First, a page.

UC Berkeley News
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News Briefs

05 October 2005

Oct. 12 Boalt lecture looks at death penalty and international law

Attorney Sandra Babcock, an expert in international law and the death penalty, will discuss her work representing the government of Mexico in U.S. death-penalty cases in an Oct. 12 lecture at Boalt Hall. Babcock directs the Mexican Capital Legal Assistance Program. Through this program, she has assisted attorneys in more than 100 capital cases involving Mexican citizens and represented Mexico in a case brought in the International Court of Justice on behalf of 52 Mexican nationals on death row. A graduate of Harvard Law School, Babcock has received numerous awards for her work, including the highest honor bestowed on foreign citizens by the Mexican government, the Aguila Azteca. The lecture is from 12:30 to 1:45 p.m. in 115 Boalt.

Haas School to host Oct. 14 teach-in on Katrina's impact

Academic experts from the Haas School of Business and the Berkeley campus will lead a "Teach-in on the Economic and Business Impact of Hurricane Katrina" on the Gulf Coast and the nation on Friday, Oct. 14, from 1 to 4 p.m. in the school's Wells Fargo Room. The event is free and open to the campus community, though spaces are limited and available on a first-come, first-served basis. No registration is required.

Alumni with related expertise have been invited to join the panels, whose topics range from economic impact to rebuilding to effective management. For agenda updates, visit www.haas.berkeley.edu/news/Katrina_teachin.html.

Haas International Award nominations are due Nov. 1

Members of the campus community are invited to submit nominations for this year's Walter A. Haas International Award. The deadline for nominations is Nov. 1. The award honors a Berkeley alumnus who is a native, citizen, and resident of a nation other than the U.S., and who has a distinguished record of service to his or her country. It includes a cash prize of $15,000.

For information or a nomination form, visit www.urel.berkeley.edu/haas/ewhaas_background.html or contact Helena Weiss-Duman at hwd@berkeley.edu or 643-6493.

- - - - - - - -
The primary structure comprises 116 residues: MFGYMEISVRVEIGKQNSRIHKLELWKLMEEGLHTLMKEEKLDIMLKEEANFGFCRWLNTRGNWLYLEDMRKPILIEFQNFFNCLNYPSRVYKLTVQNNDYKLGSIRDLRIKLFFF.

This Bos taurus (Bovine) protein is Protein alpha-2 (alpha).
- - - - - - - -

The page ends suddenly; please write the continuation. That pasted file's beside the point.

Computer-ergonomics matching funds are available again for 2005-06

The campus has provided $100,000 in renewed funding for the Computer Ergonomics Matching Funds Program for 2005-06. The program offers departments a cost-effective way to make ergonomic improvements by providing up to $500 per employee in matching funds to modify on-site computer workstations. Last year nearly 350 faculty and staff in 64 campus departments took advantage of the pilot program, helping to reduce ergonomic problems, provide accommodations for injured employees, and prevent Workers' Compensation claims.

For details on how to qualify for the matching funds, visit www.uhs.berkeley.edu/facstaff/ergonomics/matchingfunds/index.shtml. For additional information, contact Barbara Pottgen at bpottgen@uhs.berkeley.edu or 642-8410.

UCTV programs now available on podcast

UCTV is now podcasting select programs from its archive of lectures, interviews, and performances from the UC campuses. New podcasts available include "Conversations With History: Militarism and the American Empire," from the Berkeley campus; Sue Monk Kidd, author of The Secret Life of Bees, from UC Santa Barbara; "A Natural History of Chicano Literature: A Performance Lecture," from UC Riverside; and "The Controversy Over Marriage," from UC Santa Barbara. To see the complete list of available programs or to download them individually, visit www.uctv.tv/podcasts.

Business school ranks high in new surveys

The Haas School of Business twice cracked the top 10 in recent rankings coordinated by two global business-media entities.

The school was rated No. 7 in the world in the latest Wall Street Journal/Harris Interactive rankings of corporate recruiters' favorite MBA programs worldwide. The rankings, which also acknowledged the school's full-time MBA program as the best in the western U.S., were published on Sept. 21.

Haas moved up eight places in the overall ranking from last year's survey. Among western U.S. business schools, Haas placed ahead of Stanford (No. 15), UCLA's Anderson School (No. 19), and USC's Marshall School (No. 10).

Corporate recruiters also ranked the MBA program second-best among those offered by public business schools, fifth for hiring of women and minorities among the top-50-ranked MBA programs, and sixth-best for graduates with "strong ethical standards." Recruiters cited Haas for having the fourth-best entrepreneurship program and the fifth-best information-technology program.

Just two days later, Haas' full-time MBA Program was ranked 10th in the world in the fourth annual ranking of such programs by the Economist Intelligence Unit (EIU), which released its report on Sept. 23. (The EIU is the business and information arm of The Economist Group, which also includes The Economist magazine.) The school ranked 19th-best last year. Among U.S. programs, the Berkeley MBA program ranked No. 8 this year, compared to No. 16 in last year's ranking.